Since the launch of the “Reading for Redemption” programme, by Correctional Services Minister Sibusiso Ndebele on 17th September 2012, more than 68,237 books were donated to inmates.
Minister Ndebele says reading by inmates is at the centre of rehabilitation of offenders. “While a major component of the work of the Department of Correctional Services (DCS) is public security, we are equally mandated by our Constitution to rehabilitate offenders and ensure that they return to society as ideal, productive citizens. The nucleus of our rehabilitation programme constitutes reading, skilling and education.
As the last citadel of hope for society, we encourage offenders, and correctional officials, to read perpetually. We have made education compulsory for offenders because research informs us that 95% of them will return to society. An offender must leave a correctional centre with at least a skill in one hand and a certificate in the other hand. Economies of the 21st century are increasingly dependent on knowledge workers, and cultural industries are a huge component of such knowledge economies. DCS is working hard at ensuring that offenders are not left out of these global developments and economies of the future. It is for this reason that the department has launched the ‘Reading for Redemption’ programme, as a way of encouraging a culture of reading among offenders and society in general.
“This year, we have also been encouraged with the publishing of an anthology of poetry, entitled ‘Unchained’, written by offenders. Reading and Writing Clubs are being established in correctional facilities. We intend to do more to document the experiences of offenders and to allow their voices to be heard. As Corrections is a Societal Responsibility, we encourage authors to find it in their hearts to share their skills with inmates. Offenders are fellow human beings – they are our sisters and brothers, mothers and fathers; yes, they are also our children. Books, and reading, play a major role in character and identity formation.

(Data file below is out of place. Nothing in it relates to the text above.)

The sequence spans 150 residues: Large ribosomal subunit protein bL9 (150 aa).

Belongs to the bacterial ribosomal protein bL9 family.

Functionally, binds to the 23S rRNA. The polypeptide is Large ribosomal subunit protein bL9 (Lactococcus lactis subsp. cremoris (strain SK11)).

It is writers of books, because of their unfailing fascination and interest in the human condition, who are always the vanguard of those ideas that allow us to imagine new creative possibilities in the midst of contemporary developments and challenges. We call on all members of society to help build our correctional centre libraries by donating books. It is better to light a candle than curse the darkness,” the Minister said.
On 7th March 2013, a copy of the novel “KWAKUNGEKE KUBE NJE” was handed to its author, Celimpilo Cele, who is an inmate at Qalakabusha Correctional facility. The novel won the KwaZulu-Natal Provincial Literature Writing Competition, and was published by Oxford University Press.
Recently, Tshifhiwa Given Mukwevho from Makhado, who was imprisoned for 11 years and is on parole, pursued a creative writing course with UNISA and, on his release, published his short story collection. Mukwevho is currently a poet, and community journalist, who topped the inaugural Polokwane Literary Festival last year. He is negotiating a deal for his first novel.
Book donations may be directed to Ms. Zoliswa Dlula on 012-3072342/0733391522.